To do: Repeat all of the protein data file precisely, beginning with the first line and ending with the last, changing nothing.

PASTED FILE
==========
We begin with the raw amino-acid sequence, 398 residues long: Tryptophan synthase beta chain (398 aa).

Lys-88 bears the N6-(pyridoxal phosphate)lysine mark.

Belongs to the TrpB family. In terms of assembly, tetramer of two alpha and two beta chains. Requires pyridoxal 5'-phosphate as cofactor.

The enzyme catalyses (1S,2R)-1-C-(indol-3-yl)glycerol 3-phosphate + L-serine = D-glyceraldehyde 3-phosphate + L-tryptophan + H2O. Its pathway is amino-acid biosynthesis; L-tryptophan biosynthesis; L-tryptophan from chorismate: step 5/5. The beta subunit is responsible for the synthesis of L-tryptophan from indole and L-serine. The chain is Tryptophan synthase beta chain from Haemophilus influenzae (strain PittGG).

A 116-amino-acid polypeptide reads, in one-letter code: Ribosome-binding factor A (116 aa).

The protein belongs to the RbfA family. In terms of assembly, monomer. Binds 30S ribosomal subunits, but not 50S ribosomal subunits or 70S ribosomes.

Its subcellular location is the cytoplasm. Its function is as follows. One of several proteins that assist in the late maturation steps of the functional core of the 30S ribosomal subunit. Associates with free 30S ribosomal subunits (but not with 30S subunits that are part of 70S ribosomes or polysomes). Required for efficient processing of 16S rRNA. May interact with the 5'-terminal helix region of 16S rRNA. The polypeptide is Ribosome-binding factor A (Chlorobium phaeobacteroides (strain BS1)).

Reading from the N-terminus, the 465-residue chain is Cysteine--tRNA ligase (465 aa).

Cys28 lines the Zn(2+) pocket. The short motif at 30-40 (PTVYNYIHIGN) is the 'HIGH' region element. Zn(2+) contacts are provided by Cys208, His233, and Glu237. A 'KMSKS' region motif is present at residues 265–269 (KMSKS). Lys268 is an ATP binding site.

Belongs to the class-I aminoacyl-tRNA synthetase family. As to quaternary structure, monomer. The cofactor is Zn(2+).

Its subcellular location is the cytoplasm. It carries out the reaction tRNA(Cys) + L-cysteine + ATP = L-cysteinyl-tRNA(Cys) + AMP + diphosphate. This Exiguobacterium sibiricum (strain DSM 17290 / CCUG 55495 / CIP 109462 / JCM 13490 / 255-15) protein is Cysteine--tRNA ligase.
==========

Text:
We begin with the raw amino-acid sequence, 398 residues long: Tryptophan synthase beta chain (398 aa).

Lys-88 bears the N6-(pyridoxal phosphate)lysine mark.

Belongs to the TrpB family. In terms of assembly, tetramer of two alpha and two beta chains. Requires pyridoxal 5'-phosphate as cofactor.

The enzyme catalyses (1S,2R)-1-C-(indol-3-yl)glycerol 3-phosphate + L-serine = D-glyceraldehyde 3-phosphate + L-tryptophan + H2O. Its pathway is amino-acid biosynthesis; L-tryptophan biosynthesis; L-tryptophan from chorismate: step 5/5. The beta subunit is responsible for the synthesis of L-tryptophan from indole and L-serine. The chain is Tryptophan synthase beta chain from Haemophilus influenzae (strain PittGG).

A 116-amino-acid polypeptide reads, in one-letter code: Ribosome-binding factor A (116 aa).

The protein belongs to the RbfA family. In terms of assembly, monomer. Binds 30S ribosomal subunits, but not 50S ribosomal subunits or 70S ribosomes.

Its subcellular location is the cytoplasm. Its function is as follows. One of several proteins that assist in the late maturation steps of the functional core of the 30S ribosomal subunit. Associates with free 30S ribosomal subunits (but not with 30S subunits that are part of 70S ribosomes or polysomes). Required for efficient processing of 16S rRNA. May interact with the 5'-terminal helix region of 16S rRNA. The polypeptide is Ribosome-binding factor A (Chlorobium phaeobacteroides (strain BS1)).

Reading from the N-terminus, the 465-residue chain is Cysteine--tRNA ligase (465 aa).

Cys28 lines the Zn(2+) pocket. The short motif at 30-40 (PTVYNYIHIGN) is the 'HIGH' region element. Zn(2+) contacts are provided by Cys208, His233, and Glu237. A 'KMSKS' region motif is present at residues 265–269 (KMSKS). Lys268 is an ATP binding site.

Belongs to the class-I aminoacyl-tRNA synthetase family. As to quaternary structure, monomer. The cofactor is Zn(2+).

Its subcellular location is the cytoplasm. It carries out the reaction tRNA(Cys) + L-cysteine + ATP = L-cysteinyl-tRNA(Cys) + AMP + diphosphate. This Exiguobacterium sibiricum (strain DSM 17290 / CCUG 55495 / CIP 109462 / JCM 13490 / 255-15) protein is Cysteine--tRNA ligase.